LPG is an ideal form of energy. Particularly when it comes to mobile applications, such as gas-powered barbecues, heating and cooling caravans or operating heating mushrooms and heaters. And why is it so popular? Among other reasons, this is because the cylinder is a perfect container for transporting the gas. However, very few people know what withdrawal volume of the propane-butane mixture they actually obtain from the cylinder. This can be really surprising, especially when operated constantly.
There are now various sizes of gas cylinder available, but the most common are still those with filling weights of 5, 11 and 33 kilograms.
The smaller, and very handy, 5 and 11 kg gas cylinders are primarily used for private applications, like operating
- a gas-powered barbecue,
- a patio heater,
- a fridge in a motor caravan or
- a simple heater.
But these small cylinders are also popular among tradespeople in the industrial sector. They act as a source of energy for soldering work in renovation and heating work, or for heating and burning work in road works.
The 33 kg gas cylinders are not called “large cylinders” for nothing, which makes them considerably more cumbersome than their two little brothers. The large cylinders are mainly used in all places where a larger volume of LPG is required over a longer period of time. For example, this can be the case at food stalls at markets or for operating gas stoves in restaurants.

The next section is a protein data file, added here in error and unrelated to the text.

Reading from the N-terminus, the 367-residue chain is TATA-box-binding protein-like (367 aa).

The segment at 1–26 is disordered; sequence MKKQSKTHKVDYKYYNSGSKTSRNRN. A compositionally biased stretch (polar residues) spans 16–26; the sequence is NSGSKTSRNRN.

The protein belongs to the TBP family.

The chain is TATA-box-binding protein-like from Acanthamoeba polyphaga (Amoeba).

The volume of LPG you obtain out of the cylinders depends, among other things, on the period of time that you use them. In principle, the mode of withdrawal can be divided into three categories:
- Short-term – quickly barbecuing two lots of bratwurst
- Periodic – a few hours of barbecuing at a big party, but with interruptions as the guests arrive at different times
- Long-term – for example, continuous operation of a gas heating device in winter
Withdrawal volume from a 5 kg gas cylinder
From the nominally smallest cylinder, at least in the short term, the user obtains 1.5 kilograms per hour (kg/h) – this is around 19 kilowatts (kW) – quite a lot of the propane-butane mixture. But the longer they withdraw, the more the withdrawal yield decreases. If you withdraw LPG over a longer period of time, you yield barely 0.2 kg/h. This value corresponds to an output of around 2.6 kW.
If you look at these figures and think that you actually don’t get very much energy out of a gas cylinder, you should look at the heating value of the medium LPG – especially when compared to other sources of energy: What is the heating value of media such as fuel oil, LPG and natural gas?
Withdrawal volume from a 11 kg gas cylinder
Intermittently, you withdraw a healthy 2 kg/h LPG from the 11 kg cylinder, more than double as big as the 5 kg cylinder. Nevertheless, this corresponds to just under 25 kW. But with periodic or constant withdrawal, the curve continues to decrease here as well. If you draw gas out of the 11 kg cylinder over a long period of time, you can calculate this as approx. 4 kW.
Withdrawal volume from a 33 kg gas cylinder
With a filling weight of six or three times greater than the others, the 33 kg cylinder is the largest in Germany. If you only need LPG for a short time, you obtain almost 3 kg/h or 40 kW. If you continually withdraw LPG from the cylinder over hours, this still gives you an output of almost 8 kW.
However, it is always an unmistakable sign that the withdrawal volume and withdrawal output do not match when the gas cylinder ices over.